An Artsy Anvil
Blacksmith Casts Tools, Crafts
The blazing 2500 degrees from a furnace sitting on top of a tree stump quickly warms the tiny tin shack in Bridgewater.
Blacksmith John Grogg reaches into the furnace with a pair of handmade metal tongs and pulls out a glowing piece of steel. He sets it on an anvil and proceeds to pound it with a 2½ pound cross-peen hammer.
After striking the piece of steel several times, it goes back into the propane forge. Grogg repeats the process until the metal stretches to his liking. He then places the flatten piece of steel on the end of the anvil and, with a delicate touch, taps the metal around the horn-shaped end with a one-pound ball-peen hammer.
The horseshoe begins to take shape. After hammering it a few more times, he lines it up straight. Grogg then puts the horseshoe in the forge and pulls it out for one last detail.
Using a punch, he strikes one rivet; then another. On the third strike, the horseshoe goes flying through the air. He picks it up off the gravel floor and finishes it. A few seconds on the grinder, a little bee’s wax to prevent rust and the work is complete.
“There you go,” the husband and father of a 7-month old says with a smile. “That is how you make a horseshoe.”
Grogg, who demonstrated his trade at last year’s Redbud Spring Arts & Crafts Festival in Dayton, says he plans to have another live blacksmith demonstration at this year’s event April 27. The festival, which will be held at the Artisans Courtyard, will feature local artist, ducky races, music, horse carriage rides and an antique car show.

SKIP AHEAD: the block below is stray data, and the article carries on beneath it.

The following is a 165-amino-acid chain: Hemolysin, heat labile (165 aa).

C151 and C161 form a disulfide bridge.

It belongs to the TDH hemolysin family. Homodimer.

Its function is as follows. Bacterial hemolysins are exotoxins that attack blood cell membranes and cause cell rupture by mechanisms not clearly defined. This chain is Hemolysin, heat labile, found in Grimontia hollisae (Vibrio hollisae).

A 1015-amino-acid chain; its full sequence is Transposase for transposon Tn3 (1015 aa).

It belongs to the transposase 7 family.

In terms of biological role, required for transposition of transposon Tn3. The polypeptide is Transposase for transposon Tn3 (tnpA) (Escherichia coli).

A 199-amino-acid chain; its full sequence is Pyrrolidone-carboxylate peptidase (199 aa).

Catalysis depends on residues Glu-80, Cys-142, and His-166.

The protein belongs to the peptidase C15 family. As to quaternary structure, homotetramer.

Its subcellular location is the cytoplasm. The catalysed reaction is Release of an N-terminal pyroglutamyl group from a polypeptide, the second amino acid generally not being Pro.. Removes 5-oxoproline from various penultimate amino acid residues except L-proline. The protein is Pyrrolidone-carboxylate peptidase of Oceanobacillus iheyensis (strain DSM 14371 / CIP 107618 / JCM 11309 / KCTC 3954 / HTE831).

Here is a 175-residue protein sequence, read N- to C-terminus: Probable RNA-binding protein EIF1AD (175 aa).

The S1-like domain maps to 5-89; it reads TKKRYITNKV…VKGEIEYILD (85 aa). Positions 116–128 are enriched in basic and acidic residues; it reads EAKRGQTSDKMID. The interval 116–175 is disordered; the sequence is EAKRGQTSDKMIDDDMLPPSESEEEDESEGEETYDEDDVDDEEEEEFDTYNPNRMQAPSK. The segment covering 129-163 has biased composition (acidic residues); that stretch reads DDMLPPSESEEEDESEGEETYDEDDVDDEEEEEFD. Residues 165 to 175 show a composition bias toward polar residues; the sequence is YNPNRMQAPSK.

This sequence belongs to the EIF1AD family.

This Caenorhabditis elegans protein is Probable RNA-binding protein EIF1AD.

“I love demonstrating for the public,” Grogg said. “I just like teaching people about our history.”
Turkey feathers hang from the roof of his shack. Arrow heads, a steel knife and a tomahawk lay on a table below. Grogg also makes hunting tools when he isn’t working on his landlord’s farm. He says he has always had a fascination with Native American culture and living off the land.
“I think there is a lot of merit in knowing how to do hands-on skills that take raw materials and turn them into whatever it is you need,” Grogg says. But it wasn’t until later in life that he began making things by hand. One day, when the suburbanite came across an article about blacksmithing, he had an epiphany.
“I figured out I could take just a little bit of stuff and make my own things. That was a great awakening for me.”
But he didn’t have the money for all the tools and materials. A few years later, the 25-year-old came across another book called $50 Knife Shop, which teaches the reader to find cheap materials to make knives and tools.
“I never thought to use a railroad track or an old sledge hammer head buried in the ground,” he says.
“My first anvil was a piece of tombstone I got for $10. It weighed 115 pounds. I thought it was cool because that is how it was first done.”
Recognizing his calling as a blacksmith led Grogg to members from a Blacksmithing guild who helped him get started. Quickly, realizing it was impossible to make a living as a blacksmith, his life took another turn.
“I thought ‘Well, I could shoe horses, I like horses. It’s like blacksmithing. Call me a horse shoer.’ So, that’s what I did.”
Stable Boy To Smith
Grogg found a job as a stable boy and started an in-depth education about horses. Shortly after, he met David Brown, who began to teach him to shoeing process. Grogg didn’t a license or a vehicle, so he rode his bicycle to the Dayton Farmers Market to meet Brown and shoed horses.
He said he learned a lot from Brown.
“He told me I needed to be a horseman first. Learn how to handle horses. Being able to read horses and be comfortable around them. Without those things, it’s hard.
“You can be the greatest artist blacksmith in the world but you can be dumb as a bag of hammers when it comes to knowing how to handle a horse.”
Grogg says he thanks Jesus for everything he has. He even dedicated the name of his Blacksmithing business to the Lord: 6:15 Forge, which he says is taken from the verse “have your feet shod with the preparation of gospel of peace.”
Contact Timothy Schumacher at (540) 574-6265 or email@example.com.